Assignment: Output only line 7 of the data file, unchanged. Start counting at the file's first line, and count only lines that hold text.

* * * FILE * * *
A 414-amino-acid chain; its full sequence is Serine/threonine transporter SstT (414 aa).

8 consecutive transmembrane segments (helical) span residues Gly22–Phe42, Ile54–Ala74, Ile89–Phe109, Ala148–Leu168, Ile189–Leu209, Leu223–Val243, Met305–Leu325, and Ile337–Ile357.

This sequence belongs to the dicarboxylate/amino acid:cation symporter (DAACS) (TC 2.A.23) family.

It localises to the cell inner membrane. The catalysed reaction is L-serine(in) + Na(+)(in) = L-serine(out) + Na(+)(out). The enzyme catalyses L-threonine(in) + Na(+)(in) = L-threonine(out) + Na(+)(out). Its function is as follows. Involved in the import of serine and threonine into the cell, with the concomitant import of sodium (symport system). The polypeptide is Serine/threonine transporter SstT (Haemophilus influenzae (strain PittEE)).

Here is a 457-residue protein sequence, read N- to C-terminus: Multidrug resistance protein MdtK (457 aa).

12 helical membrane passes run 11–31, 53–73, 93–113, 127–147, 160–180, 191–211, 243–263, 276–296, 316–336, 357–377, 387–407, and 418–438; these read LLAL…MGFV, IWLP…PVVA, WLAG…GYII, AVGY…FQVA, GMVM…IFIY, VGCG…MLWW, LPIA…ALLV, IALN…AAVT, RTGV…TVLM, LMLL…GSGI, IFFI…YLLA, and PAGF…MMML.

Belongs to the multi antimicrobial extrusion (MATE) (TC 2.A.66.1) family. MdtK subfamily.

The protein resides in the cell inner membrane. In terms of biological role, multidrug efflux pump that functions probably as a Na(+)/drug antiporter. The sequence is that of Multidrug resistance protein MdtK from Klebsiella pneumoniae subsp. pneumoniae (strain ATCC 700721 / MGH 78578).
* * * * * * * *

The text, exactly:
Belongs to the multi antimicrobial extrusion (MATE) (TC 2.A.66.1) family. MdtK subfamily.